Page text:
We tend to connect to things that are quite similar to what we are. We connect with things that are of a similar nature to ourselves. A plug and a socket are both in the business of conducting electricity. And so, it makes sense for them to connect.
Desire arises naturally from connection, which arises naturally from being. What you are, in essence, is quite simple. You are life.
You are life, and so it makes sense for you to connect to that which enables life—that which gives you what you need to do what you do, which is live. And that is precisely what you, as life, desire to do: you desire to live.
You are life, connecting to life, desiring to live.
This is similar to saying that a plug is a carrier of electricity, and so it makes sense for it to connect to that which enables the flow of electricity. All a plug really desires (if it could desire) is to electrify.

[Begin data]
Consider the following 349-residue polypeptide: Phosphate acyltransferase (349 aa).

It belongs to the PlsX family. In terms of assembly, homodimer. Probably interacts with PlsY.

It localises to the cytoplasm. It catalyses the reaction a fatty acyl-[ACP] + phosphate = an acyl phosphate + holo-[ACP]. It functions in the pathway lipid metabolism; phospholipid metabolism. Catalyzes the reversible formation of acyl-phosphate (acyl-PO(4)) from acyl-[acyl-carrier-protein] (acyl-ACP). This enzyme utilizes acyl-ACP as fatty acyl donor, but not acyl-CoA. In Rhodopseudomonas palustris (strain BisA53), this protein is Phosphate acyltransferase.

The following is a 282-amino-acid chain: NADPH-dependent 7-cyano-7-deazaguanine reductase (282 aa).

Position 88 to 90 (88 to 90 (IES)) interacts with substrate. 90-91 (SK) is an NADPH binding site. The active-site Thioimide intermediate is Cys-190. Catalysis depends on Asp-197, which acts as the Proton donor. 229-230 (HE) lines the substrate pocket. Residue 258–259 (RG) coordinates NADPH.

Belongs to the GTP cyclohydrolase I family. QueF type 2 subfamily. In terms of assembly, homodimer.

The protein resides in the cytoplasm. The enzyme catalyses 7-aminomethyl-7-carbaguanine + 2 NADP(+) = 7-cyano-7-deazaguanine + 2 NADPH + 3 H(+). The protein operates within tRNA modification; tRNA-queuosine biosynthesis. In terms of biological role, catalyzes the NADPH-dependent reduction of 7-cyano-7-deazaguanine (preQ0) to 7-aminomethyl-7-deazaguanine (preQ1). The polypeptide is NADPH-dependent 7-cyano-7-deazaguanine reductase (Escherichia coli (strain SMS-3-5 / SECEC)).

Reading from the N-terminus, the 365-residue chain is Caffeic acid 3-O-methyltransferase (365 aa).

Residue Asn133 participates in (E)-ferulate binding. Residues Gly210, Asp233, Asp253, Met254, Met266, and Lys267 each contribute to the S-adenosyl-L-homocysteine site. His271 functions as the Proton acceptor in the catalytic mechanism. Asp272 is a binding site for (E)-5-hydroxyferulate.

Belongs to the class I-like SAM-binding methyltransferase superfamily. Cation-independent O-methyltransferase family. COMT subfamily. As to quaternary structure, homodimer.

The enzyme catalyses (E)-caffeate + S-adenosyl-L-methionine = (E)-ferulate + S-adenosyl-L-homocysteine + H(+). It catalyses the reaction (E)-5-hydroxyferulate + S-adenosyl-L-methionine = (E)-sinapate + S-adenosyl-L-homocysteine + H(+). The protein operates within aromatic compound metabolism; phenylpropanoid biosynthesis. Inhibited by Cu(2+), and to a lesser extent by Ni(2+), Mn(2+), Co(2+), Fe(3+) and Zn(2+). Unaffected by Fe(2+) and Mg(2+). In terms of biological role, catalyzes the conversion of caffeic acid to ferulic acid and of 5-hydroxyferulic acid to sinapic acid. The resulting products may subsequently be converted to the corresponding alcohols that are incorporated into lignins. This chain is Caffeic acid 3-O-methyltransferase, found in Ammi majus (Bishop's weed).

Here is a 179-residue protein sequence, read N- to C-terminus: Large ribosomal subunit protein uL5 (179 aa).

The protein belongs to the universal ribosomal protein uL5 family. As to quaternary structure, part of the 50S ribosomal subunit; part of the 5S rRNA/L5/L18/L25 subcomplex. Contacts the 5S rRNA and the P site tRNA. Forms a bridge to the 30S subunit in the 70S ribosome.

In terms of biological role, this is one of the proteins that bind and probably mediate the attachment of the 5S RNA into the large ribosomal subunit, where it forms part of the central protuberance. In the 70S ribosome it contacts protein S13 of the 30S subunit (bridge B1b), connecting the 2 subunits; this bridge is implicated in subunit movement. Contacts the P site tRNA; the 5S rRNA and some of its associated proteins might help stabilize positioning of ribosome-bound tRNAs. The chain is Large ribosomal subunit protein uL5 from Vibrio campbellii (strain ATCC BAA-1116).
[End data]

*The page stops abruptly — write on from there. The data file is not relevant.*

You Must Do As You Are
When a programmer sits down in front of a computer to program, what is it that he wants to do? Program.
But why does he want to program in the first place?
As a programmer, it makes sense for him to connect to that which enables him to program. And so, that is precisely what he desires to do.
You may still wonder: what point is there for him to program? There is already so much going on in the computer. Why does he need to make things happen of his own accord? Why can’t he just kick back and go for the ride?
We could easily say that while he is a programmer programming, it only makes sense for him to continue programming. He’s there in the chair and he is not going anywhere else, so he might as well keep programming.
But will things happen without effort on his part?
Yes, they will. But here’s the thing. You can’t use a computer without touching it, you bonehead. You have to direct it. You have to give it commands. You have to press buttons and move the mouse and tell it what to do.